IT’S certainly not the way they would have wanted it to happen, but Audi has broken its run of outs to win the Liqui-Moly Bathurst 12 Hour.
The No.37 Team WRT Audi of Robin Frijns, Stuart Leonard and Dries Vanthoor was declared the winner after a horrifying crash with 20 mintues remaining forced the race to be red flagged.
Bryce Fullwood’s No.93 MARC Focus and Ash Walsh’s No.69 Audi crashed at Sulman Park, the latter’s car stopped sideways across the track when it was then struck at high speed by John Martin’s No.19 Mercedes.
All three drivers got out of their cars and were taken to the medical centre for checks.
The debris field left by the three shattered cars was too extensive to be cleaned up in time for the race to be restarted.
The crash robbed the race of a tense finish with the leading contenders all sweating on fuel economy in a bid to make it to the end of the race without another pit stop.
Frijns was being chased by the No.75 Mercedes with Jamie Whincup at the wheel, with Laurens Vanthoor 27 seconds away in the No.991 Craft Bamboo Porsche.
“I don’t think we would’ve made it if it was full-out green, so we were hoping for a Safety Car,” Frijns said.
“Eventually it came but for the big crash, so we hope everybody is alright.”
The first car that was certain to make it home on fuel was Romain Dumas in the No.911 Porsche, which would eventually be classified sixth.
However, the Craft Bamboo squad lost their podium finish when they were pinged 30 seconds by the stewards for Vanthoor exceeding the maximum driving time, handing third place to the No.540 Black Swan Porsche with Marc Lieb at the wheel.
It also the Black Swan team the honours for the best Pro-Am entry, Lieb sharing the car with Tim Pappas, Jeroen Bleekemolen and Luca Stolz.
With the race results being backdated to the last full lap completed before the red flag, Walsh’s team earnt the victory in the Class A Amateur class with its classification in 10th place enough to give he and co-drivers James Koundouris, Theo Koundouris and Duvashen Padayachee the win.
It was a day which saw 16 Safety Car periods and several big crashes, the most serious involving veteran racer Andrew Bagnall on the 42nd lap.
The 70-year-old also crashed at Sulman Park and was taken to Orange Hospital, where he was diagnosed with broken ribs and a broken right pelvis.
Several leading contenders threw away their chances of victory with mistakes or mechanical failures.
Pole man Chaz Mostert roared into an early lead, checking out to a 45-second margin before his first pit stops. The heat sapped his BMW of some of its performance, while a penalty for a restart infraction saw him trying to fight his way back through the field when he was involved in a four-car crash at Forrest’s Elbow.
Both Jamec-Pem Audis looked poised to win the race before a crash eliminated the No.22 car shared by Garth Tander, while the No.74 car had a driveline failure while leading with two hours remaining.
The Grove Racing No.4 Porsche overcame illness for Brenton Grove and the late inclusion of Daniel Gaunt to claim the Class B honours for the duo, Steven Grove and Ben Barker with 17th place.
Tony Longhurst claimed the Class C victory in what will be the last race of the two-time Bathurst 1000 winner’s career in 23rd outright aboard the No.30 BMW he shared with young guns Aaron Seton and Matt Brabham.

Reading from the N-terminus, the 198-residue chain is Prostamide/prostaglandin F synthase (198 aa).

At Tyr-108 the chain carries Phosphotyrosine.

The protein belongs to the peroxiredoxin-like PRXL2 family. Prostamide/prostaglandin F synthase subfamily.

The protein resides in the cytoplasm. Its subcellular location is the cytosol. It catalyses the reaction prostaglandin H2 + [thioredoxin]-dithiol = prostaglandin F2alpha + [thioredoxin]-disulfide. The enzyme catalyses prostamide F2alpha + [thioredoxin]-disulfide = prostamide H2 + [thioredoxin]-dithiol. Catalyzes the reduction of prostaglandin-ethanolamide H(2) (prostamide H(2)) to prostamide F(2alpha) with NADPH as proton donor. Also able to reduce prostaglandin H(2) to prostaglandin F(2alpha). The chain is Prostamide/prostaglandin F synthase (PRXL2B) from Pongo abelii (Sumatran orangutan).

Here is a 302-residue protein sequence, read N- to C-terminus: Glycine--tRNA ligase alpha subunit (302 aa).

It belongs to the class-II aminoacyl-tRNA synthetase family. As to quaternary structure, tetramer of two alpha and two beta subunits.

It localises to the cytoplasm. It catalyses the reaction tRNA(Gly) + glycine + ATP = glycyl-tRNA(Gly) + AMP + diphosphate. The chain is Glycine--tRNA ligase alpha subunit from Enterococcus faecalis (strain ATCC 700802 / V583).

Relive all the action with our live blog below, or scroll further for hour-by-hour reports and results.
IF YOU CAN’T SEE THE BLOG BELOW, PLEASE CLICK HERE
THE list of contenders is whittling down as the race reaches the pointy end, just eight cars remaining on the lead lap with two hours to go.
The latest to fall is the No.74 Jamec-Pem Audi which rolled to a stop while leading the race, a disbelieving Markus Winkelhock beating on the steering wheel after an apparent driveline failure.
“We were in a position to win that race for sure,” a devastated Christopher Mies, Winkelhock’s co-driver, told 7.
Also gone is the polesitting No.43 BMW of Chaz Mostert and the No.17 Bentley, both involved in a four-car crash which sent the Class B No.40 Porsche into the wall and saw the No.911 Craft Bamboo Porsche have a lucky escape while they were scrapping for third place.
“I’m 100 per cent gutted to have crashed the car when we were in such a good position,” Mostert said.
“I thought if I could clear a couple of cars I’d be on my way, but it didn’t work.
“I took a risky option, I tried to take advantage of some lapped cars, and there just wasn’t enough room for three cars. It was an aggressive approach, and it didn’t stick.”
The net result is that the No.991 Manthey Racing Porsche leads the race from the No.55 Strakka Mercedes which counts Cameron Waters among its crew, while the No.12 Ice Break Porsche is third with Alex Davison at the wheel – the question now is who needs to make one more stop for fuel and who doesn’t.
Reigning winner Jamie Whincup is in the thick of the fight, the 2017 Supercars champion in fifth place and expected to drive the No.75 SunEnergy1 Mercedes to the end of the race.
JUST 12 cars remain on the lead lap with a third of the race to go, Kelvin Van der Linde’s mistake taking a genuine threat out of contention.
Race leader Markus Winkelhock had passed the No.95 MARC Focus, which had Bryce Fullwood at the wheel, over Skyline, and Van der Linde came unstuck trying to follow suit through the Esses.
“Going through Skyline there was some traffic ahead and I went off-line to try and overtake him and there was just no grip,” he told 7.
“I guess that’s a bit of Bathurst experience I was missing today. It was a bit silly thinking back, but you can’t change it now.
“We were looking really strong, the car was flawless.”
The car eventually returned to the race an hour after the incident.
The crash elevated the No.12 Porsche with Matt Campbell at the controls into second place, while quiet achievers Objective Racing had the No.11 McLaren – the marque’s sole remaining contender – sitting third with Jaxon Evans at the wheel until a pit stop on Lap 180.
That elevated the No.17 Bentley to third – the Continental briefly led the race earlier in the hour after a restart – ahead of Raffaele Marciello in the No.75 Mercedes he shares with Supercars champion Jamie Whincup.